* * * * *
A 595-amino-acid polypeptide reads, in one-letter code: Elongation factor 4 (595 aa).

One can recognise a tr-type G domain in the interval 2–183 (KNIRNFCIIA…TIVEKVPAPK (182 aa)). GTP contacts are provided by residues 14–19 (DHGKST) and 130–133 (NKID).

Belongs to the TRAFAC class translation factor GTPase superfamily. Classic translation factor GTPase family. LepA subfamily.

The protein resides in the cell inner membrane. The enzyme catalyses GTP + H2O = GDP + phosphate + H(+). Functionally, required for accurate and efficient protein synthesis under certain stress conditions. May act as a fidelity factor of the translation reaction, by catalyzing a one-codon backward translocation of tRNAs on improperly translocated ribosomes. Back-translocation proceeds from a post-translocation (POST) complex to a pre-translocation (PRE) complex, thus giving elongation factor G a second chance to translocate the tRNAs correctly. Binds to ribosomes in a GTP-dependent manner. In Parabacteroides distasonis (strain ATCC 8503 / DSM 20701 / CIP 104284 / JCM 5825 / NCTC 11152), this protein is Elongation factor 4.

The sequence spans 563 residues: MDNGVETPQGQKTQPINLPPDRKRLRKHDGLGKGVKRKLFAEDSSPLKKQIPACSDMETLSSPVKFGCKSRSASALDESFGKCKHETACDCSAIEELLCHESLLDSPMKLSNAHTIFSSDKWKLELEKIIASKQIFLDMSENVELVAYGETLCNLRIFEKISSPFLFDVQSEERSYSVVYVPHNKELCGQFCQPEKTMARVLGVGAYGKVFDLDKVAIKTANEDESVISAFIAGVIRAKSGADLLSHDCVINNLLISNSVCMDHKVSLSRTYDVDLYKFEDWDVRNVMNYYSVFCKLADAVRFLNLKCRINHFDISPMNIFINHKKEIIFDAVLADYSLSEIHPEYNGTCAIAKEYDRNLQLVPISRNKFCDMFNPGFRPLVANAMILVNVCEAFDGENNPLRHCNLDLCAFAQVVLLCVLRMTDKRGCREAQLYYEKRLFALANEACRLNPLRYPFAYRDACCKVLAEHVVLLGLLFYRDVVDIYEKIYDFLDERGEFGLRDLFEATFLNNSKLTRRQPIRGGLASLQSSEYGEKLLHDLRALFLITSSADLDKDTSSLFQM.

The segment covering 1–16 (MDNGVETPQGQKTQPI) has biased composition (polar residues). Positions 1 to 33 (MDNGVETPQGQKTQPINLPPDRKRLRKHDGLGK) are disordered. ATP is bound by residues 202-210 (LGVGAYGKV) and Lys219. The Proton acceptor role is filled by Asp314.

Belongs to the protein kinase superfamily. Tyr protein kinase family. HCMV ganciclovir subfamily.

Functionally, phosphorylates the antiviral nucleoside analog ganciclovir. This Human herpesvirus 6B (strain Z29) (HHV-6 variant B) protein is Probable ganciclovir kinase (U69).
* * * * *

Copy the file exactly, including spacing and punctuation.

A 595-amino-acid polypeptide reads, in one-letter code: Elongation factor 4 (595 aa).

One can recognise a tr-type G domain in the interval 2–183 (KNIRNFCIIA…TIVEKVPAPK (182 aa)). GTP contacts are provided by residues 14–19 (DHGKST) and 130–133 (NKID).

Belongs to the TRAFAC class translation factor GTPase superfamily. Classic translation factor GTPase family. LepA subfamily.

The protein resides in the cell inner membrane. The enzyme catalyses GTP + H2O = GDP + phosphate + H(+). Functionally, required for accurate and efficient protein synthesis under certain stress conditions. May act as a fidelity factor of the translation reaction, by catalyzing a one-codon backward translocation of tRNAs on improperly translocated ribosomes. Back-translocation proceeds from a post-translocation (POST) complex to a pre-translocation (PRE) complex, thus giving elongation factor G a second chance to translocate the tRNAs correctly. Binds to ribosomes in a GTP-dependent manner. In Parabacteroides distasonis (strain ATCC 8503 / DSM 20701 / CIP 104284 / JCM 5825 / NCTC 11152), this protein is Elongation factor 4.

The sequence spans 563 residues: MDNGVETPQGQKTQPINLPPDRKRLRKHDGLGKGVKRKLFAEDSSPLKKQIPACSDMETLSSPVKFGCKSRSASALDESFGKCKHETACDCSAIEELLCHESLLDSPMKLSNAHTIFSSDKWKLELEKIIASKQIFLDMSENVELVAYGETLCNLRIFEKISSPFLFDVQSEERSYSVVYVPHNKELCGQFCQPEKTMARVLGVGAYGKVFDLDKVAIKTANEDESVISAFIAGVIRAKSGADLLSHDCVINNLLISNSVCMDHKVSLSRTYDVDLYKFEDWDVRNVMNYYSVFCKLADAVRFLNLKCRINHFDISPMNIFINHKKEIIFDAVLADYSLSEIHPEYNGTCAIAKEYDRNLQLVPISRNKFCDMFNPGFRPLVANAMILVNVCEAFDGENNPLRHCNLDLCAFAQVVLLCVLRMTDKRGCREAQLYYEKRLFALANEACRLNPLRYPFAYRDACCKVLAEHVVLLGLLFYRDVVDIYEKIYDFLDERGEFGLRDLFEATFLNNSKLTRRQPIRGGLASLQSSEYGEKLLHDLRALFLITSSADLDKDTSSLFQM.

The segment covering 1–16 (MDNGVETPQGQKTQPI) has biased composition (polar residues). Positions 1 to 33 (MDNGVETPQGQKTQPINLPPDRKRLRKHDGLGK) are disordered. ATP is bound by residues 202-210 (LGVGAYGKV) and Lys219. The Proton acceptor role is filled by Asp314.

Belongs to the protein kinase superfamily. Tyr protein kinase family. HCMV ganciclovir subfamily.

Functionally, phosphorylates the antiviral nucleoside analog ganciclovir. This Human herpesvirus 6B (strain Z29) (HHV-6 variant B) protein is Probable ganciclovir kinase (U69).